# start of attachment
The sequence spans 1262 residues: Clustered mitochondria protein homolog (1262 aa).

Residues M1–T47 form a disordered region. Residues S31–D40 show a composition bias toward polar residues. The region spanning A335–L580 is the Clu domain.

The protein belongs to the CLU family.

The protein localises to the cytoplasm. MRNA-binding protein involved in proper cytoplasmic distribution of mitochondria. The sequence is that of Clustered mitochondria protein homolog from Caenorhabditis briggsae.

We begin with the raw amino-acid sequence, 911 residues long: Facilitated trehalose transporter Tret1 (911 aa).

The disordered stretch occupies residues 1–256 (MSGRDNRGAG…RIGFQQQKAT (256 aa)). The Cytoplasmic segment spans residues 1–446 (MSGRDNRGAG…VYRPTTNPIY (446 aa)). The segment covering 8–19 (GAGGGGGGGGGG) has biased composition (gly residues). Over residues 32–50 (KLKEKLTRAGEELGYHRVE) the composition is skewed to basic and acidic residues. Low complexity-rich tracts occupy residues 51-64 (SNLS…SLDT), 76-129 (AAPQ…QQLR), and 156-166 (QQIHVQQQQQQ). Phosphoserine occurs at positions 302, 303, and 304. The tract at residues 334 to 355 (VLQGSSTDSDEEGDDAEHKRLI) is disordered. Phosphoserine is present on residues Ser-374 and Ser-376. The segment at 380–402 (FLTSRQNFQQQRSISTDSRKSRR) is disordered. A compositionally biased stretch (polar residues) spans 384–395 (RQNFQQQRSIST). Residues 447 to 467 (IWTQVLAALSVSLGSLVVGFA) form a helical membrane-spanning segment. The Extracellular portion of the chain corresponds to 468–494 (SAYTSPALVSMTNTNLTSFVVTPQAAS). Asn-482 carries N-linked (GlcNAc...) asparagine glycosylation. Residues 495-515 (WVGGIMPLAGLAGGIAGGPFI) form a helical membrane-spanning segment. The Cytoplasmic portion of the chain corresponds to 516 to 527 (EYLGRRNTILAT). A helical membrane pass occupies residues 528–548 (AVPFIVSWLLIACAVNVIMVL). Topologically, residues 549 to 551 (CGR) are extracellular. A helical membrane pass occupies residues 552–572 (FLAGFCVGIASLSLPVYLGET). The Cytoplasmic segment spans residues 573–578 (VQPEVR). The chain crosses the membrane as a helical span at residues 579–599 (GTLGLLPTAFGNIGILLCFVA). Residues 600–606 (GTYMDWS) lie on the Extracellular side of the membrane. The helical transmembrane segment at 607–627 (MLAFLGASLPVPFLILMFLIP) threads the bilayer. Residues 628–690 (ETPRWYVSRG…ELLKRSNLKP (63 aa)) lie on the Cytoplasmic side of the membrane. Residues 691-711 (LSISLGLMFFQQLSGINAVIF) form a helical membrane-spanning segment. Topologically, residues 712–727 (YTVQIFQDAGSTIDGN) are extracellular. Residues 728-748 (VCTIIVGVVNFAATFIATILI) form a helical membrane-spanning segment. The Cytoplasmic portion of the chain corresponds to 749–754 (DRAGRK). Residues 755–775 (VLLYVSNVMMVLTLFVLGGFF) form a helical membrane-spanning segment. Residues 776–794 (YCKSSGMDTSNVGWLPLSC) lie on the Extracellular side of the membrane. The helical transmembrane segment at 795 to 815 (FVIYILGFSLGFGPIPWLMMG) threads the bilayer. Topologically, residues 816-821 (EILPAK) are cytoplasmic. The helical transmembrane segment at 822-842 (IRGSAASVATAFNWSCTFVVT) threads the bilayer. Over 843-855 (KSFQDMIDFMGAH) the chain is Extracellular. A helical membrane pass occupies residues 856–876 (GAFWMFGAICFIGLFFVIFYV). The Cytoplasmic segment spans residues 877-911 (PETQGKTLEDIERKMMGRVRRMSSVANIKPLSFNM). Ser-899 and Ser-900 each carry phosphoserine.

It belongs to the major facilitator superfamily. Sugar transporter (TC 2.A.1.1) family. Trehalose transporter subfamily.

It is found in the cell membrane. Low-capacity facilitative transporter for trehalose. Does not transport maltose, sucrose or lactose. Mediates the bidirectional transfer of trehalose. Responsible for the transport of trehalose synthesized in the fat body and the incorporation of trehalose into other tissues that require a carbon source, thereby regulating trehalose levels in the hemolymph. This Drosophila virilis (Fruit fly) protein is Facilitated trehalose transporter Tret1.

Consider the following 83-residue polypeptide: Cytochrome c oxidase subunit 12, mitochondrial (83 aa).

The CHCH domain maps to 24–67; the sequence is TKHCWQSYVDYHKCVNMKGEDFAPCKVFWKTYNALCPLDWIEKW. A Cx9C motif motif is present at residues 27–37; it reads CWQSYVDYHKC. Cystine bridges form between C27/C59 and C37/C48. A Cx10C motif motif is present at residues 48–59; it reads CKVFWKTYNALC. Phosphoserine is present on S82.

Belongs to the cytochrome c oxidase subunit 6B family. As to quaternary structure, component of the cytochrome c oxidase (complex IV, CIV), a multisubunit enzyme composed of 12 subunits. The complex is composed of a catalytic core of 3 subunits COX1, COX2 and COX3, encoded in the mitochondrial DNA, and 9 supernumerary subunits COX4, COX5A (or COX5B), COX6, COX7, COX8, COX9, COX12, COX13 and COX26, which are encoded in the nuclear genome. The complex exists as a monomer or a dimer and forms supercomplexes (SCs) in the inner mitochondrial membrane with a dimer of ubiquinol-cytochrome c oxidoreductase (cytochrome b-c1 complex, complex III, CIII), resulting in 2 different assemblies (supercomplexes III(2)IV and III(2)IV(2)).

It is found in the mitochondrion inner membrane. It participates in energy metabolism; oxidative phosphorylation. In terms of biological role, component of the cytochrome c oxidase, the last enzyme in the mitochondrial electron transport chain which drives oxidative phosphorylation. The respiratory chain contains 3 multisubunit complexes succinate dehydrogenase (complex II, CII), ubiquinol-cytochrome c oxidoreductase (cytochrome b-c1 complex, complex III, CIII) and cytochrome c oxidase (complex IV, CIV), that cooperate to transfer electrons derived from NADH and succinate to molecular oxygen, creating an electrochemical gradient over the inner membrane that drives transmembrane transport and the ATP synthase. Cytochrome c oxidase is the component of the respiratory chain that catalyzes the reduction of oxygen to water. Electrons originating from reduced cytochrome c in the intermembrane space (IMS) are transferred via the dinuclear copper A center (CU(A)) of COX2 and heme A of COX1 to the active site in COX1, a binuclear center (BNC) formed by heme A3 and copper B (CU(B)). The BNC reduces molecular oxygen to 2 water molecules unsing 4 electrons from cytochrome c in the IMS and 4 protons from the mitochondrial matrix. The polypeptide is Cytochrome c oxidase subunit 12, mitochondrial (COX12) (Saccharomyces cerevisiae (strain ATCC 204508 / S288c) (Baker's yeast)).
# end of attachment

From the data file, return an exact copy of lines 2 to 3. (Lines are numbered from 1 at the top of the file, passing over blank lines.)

Residues M1–T47 form a disordered region. Residues S31–D40 show a composition bias toward polar residues. The region spanning A335–L580 is the Clu domain.

The protein belongs to the CLU family.